People often mistake certain types of fruit for vegetables based on taste. A fruit that is not sweet is usually thought of as a vegetable. The difference between the two however, lies in classification, not taste buds.
A fruit is the mature ovary of a plant. Fruit, normally fleshy, contains a large seed within, such as an avocado or peach seed, or numerous tiny seeds, such as a tomato or an orange. All produce that contains seeds is botanically classified as fruit.
A vegetable is a plant’s edible stem, root, tuber, leaf or flower. For example, celery, carrots, potatoes, lettuce and cauliflower are botanically classified as vegetables. Sometimes, more than one part of a plant can be consumed, such as the stem and flower of broccoli and the root and leaves of beets.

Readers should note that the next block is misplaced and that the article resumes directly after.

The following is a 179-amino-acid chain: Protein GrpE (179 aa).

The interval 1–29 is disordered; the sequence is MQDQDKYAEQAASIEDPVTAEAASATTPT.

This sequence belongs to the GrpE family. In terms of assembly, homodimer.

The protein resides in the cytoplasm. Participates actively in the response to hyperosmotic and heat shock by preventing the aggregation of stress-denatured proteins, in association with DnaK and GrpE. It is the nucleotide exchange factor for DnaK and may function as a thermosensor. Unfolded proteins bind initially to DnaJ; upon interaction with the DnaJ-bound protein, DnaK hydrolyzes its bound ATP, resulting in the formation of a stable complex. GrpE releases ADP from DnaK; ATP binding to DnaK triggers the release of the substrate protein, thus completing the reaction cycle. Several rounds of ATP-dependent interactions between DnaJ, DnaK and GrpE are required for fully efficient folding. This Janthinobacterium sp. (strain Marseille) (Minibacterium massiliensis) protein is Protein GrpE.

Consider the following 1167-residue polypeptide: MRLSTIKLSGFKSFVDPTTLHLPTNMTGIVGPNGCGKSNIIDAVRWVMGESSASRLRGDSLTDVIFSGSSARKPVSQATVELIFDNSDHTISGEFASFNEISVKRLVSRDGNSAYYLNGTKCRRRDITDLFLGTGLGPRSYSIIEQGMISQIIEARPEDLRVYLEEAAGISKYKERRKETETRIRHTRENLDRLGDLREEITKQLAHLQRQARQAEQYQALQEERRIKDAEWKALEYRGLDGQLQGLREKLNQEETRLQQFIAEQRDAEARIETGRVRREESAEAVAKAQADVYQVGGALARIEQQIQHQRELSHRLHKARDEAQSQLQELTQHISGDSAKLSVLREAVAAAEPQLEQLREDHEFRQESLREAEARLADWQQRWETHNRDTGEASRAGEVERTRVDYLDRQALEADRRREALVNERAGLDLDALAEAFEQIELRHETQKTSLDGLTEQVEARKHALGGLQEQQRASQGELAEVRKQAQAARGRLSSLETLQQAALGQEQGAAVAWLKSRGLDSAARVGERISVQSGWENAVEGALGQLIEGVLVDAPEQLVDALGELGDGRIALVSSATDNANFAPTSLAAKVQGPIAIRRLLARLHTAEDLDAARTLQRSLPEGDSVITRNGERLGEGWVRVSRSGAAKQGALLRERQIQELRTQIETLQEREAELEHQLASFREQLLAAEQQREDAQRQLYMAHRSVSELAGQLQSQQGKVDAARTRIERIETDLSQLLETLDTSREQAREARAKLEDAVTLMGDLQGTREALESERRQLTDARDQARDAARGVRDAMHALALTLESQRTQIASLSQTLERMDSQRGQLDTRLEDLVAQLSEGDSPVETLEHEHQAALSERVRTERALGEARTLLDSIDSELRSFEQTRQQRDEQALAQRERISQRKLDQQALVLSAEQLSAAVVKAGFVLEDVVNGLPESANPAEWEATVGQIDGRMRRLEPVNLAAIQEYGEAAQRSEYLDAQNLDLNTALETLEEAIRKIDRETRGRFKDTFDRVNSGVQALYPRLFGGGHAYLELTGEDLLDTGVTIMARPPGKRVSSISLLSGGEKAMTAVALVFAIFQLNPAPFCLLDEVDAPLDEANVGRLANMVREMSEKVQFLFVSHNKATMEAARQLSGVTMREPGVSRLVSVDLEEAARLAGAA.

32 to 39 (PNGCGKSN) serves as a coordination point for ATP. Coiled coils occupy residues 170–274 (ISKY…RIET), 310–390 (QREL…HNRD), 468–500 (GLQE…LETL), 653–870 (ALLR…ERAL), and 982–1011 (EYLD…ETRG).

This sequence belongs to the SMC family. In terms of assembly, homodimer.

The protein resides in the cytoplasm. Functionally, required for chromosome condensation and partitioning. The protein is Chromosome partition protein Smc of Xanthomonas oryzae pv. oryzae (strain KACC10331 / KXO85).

Fruit such as tomatoes, eggplant, string beans and squash are often mistaken for vegetables because they are used in savory cooking. Grocery stores and cookbooks add to the confusion by labeling and organizing produce according to culinary usage, rather than botanical classification.
References and ResourcesUniversity of California Cooperative Extenson: Vegetable Research and Information Center
Oxford Dictionary: Is a Tomato a Fruit or a Vegetable?